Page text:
The island nation of Barbados has produced some of the greatest cricketers in the world.
For an island with a population of less than 300,000, it is staggering that a nation of its size has produced so many great cricketers. Cricket statistician Andrew Samson recently told the Guardian that “everything suggests that it is highly likely the most verdant place in the history of the sport. If not in terms of square miles then at least per capita. And I would imagine it would be in the conversation for any international sport, not just cricket.”
We bring you an all-time Barbados Test XI, a side that stands up against any all-time team put up by any other domestic first-class side in the world.
Test record: 7,758 runs @ 44.72, HS 226, 19 hundreds, 34 fifties
Gordon Greenidge formed one of the all-time great opening partnerships along with Desmond Haynes in the 80s. They are the most-successful Test openers in terms of partnership runs: 6,482 at 47.31. They were also a force in the early days of ODI cricket, their partnership averaging 52.58.
Greenidge played many destructive knocks in his career, but among his best was the 242-ball 214 at Lord’s which made a mockery of the 342-run target set by England.
Test record: 7,487 runs @ 42.29, HS 184, 18 hundreds, 39 fifties
Starting a few years after Greendige but every bit as effective, Desmond Haynes was an important member of the West Indies cricketing dynasty that dominated the game for almost two decades. He smashed a 136-ball 148 on his international and ODI debut at St John’s, and never looked back. An honourable mention to Conrad Hunte who just misses out on selection, despite a Test average of more than 45.
Test record: 4,455 @ 58.61, HS 207, 15 hundreds, 19 fifties
To the middle order and we begin with the first of Three Ws. Everton Weekes had a golden run early on in his career, hitting seven fifty-plus totals in a row (the run finished when Weekes was bowled on 48 by Vijay Hazare in Bombay). This still remains the joint-world record for most consecutive Test fifties in a row. His average of 58.61 is the fifth best of all time among batters to score more than 4,000 Test runs.
Test record: 3,860 @ 49.48, HS 261, 9 hundreds, 22 fifties
Statistics alone do little justice to the legacy of Frank Worrell. He was the man who made the West Indies team a side which represented the people of West Indies. In addition to being a brilliant batter and an astute leader – he was the first black man to captain West Indies. His death at the age of 42 was a great loss for the cricketing world.
Test record: 3,798 runs @ 56.58, HS 220, 15 hundreds, 14 fifties, Catches 53, stumpings 11
The fact that Walcott kept wicket during the early phase of his career, allows him to become this team’s wicketkeeper. One of his most important contributions came early in his career at Lord’s, where he kept wicket and scored a magnificent 168 in the second innings. This was West Indies’ maiden triumph in England.
Test record: 8,032 runs @ 57.78, HS 365*, 26 hundreds, 30 fifties, 235 wickets @ 34.03, BBI 6-73, Econ 2.22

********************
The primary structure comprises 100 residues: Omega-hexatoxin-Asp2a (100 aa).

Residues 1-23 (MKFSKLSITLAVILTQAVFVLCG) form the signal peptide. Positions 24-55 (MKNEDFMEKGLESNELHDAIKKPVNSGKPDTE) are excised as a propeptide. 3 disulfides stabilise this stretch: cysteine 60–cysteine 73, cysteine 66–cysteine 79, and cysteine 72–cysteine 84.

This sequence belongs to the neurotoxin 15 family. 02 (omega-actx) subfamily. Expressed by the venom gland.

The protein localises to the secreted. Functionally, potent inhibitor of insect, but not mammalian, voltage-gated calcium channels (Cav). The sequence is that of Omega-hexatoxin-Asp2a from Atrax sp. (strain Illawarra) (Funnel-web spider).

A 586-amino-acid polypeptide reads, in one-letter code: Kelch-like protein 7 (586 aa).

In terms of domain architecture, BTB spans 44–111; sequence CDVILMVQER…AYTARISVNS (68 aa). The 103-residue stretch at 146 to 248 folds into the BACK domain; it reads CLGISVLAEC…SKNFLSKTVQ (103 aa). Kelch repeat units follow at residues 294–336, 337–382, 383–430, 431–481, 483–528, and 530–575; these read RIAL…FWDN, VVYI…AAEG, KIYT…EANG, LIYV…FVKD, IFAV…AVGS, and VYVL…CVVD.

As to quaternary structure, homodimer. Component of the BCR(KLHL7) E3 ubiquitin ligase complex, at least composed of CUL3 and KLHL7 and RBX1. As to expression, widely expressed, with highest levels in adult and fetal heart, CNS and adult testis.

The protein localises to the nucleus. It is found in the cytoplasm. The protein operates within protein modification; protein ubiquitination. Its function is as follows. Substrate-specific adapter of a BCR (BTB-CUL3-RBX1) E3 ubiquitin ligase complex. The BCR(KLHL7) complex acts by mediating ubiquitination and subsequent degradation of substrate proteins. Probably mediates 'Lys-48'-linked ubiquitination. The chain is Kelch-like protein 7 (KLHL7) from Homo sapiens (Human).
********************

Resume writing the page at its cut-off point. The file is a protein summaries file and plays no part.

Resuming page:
Garry Sobers was a genius in all aspects of the game. A once-in-a-generation talent, his batting numbers were supreme but he held his own with the ball as well – with six five-fors and eight four-fors to his name. He was the first man to hit six sixes in an over at competitive level, and was adept at bowling left-arm medium pace, left-arm orthodox and wrist-spin.
Test record: 2,559 runs @ 31.59, HS 202*, 3 hundreds, 11 fifties, 141 wickets @ 27.12, BBI 6-42, Econ 2.5
Jason Holder is one of the two active West Indies cricketers who make it to this XI. Holder was made West Indies skipper at a young age, and despite his early struggles as a leader helped keep West Indies competitive in the late 2010s. Holder has spent much of the past three years as the number one ranked Test all-rounder in the world.
Test record: 376 wickets @ 20.94, BBI 7-22, 22 five-fors, Econ 2.68
Perhaps the most effective of the deadly four-man pace attack, Malcolm Marshall was one of the greatest bowlers of all-time. He had the pace, he had the swing, and he had it in him to combine both to devastating effects. His average of 20.76 is the lowest among bowlers with more than 200 Test wickets. He was only 41 when he was lost to cancer.
Test record: 192 wickets @ 26.38, BBI 7-69, 9 five-fors, 11 four-fors, Econ 2.91
During the 60s, Wes Hall partnered with Charlie Griffith to get the better of Australia and England on a number of occasions.
He bowled the final over of the famous tied Test, won a great Test series in England in 1963 and was also a part of first West Indies Test series win over Australia in 1964.
Test record: 259 wickets @ 20.97, BBI 6-56, 7 five-fors, 18 four-fors, Econ 2.47
One of the most devastating bowlers of his era, Joel Garner used his great height and pace to good effect. His average of 20.97 is only marginally worse than Marshall’s record figure.
Test record: 235 wickets @ 27.35, BBI 6-48, 5 five-fors, 14 four-fors, Econ 3.07
Just when it was felt that the legendary West Indian fast bowler had become a thing of the past, Kemar Roach walked in to breathe life into that narrative arc. At 70 Tests and counting, Roach might very well be aiming for the landmark 300 wicket mark.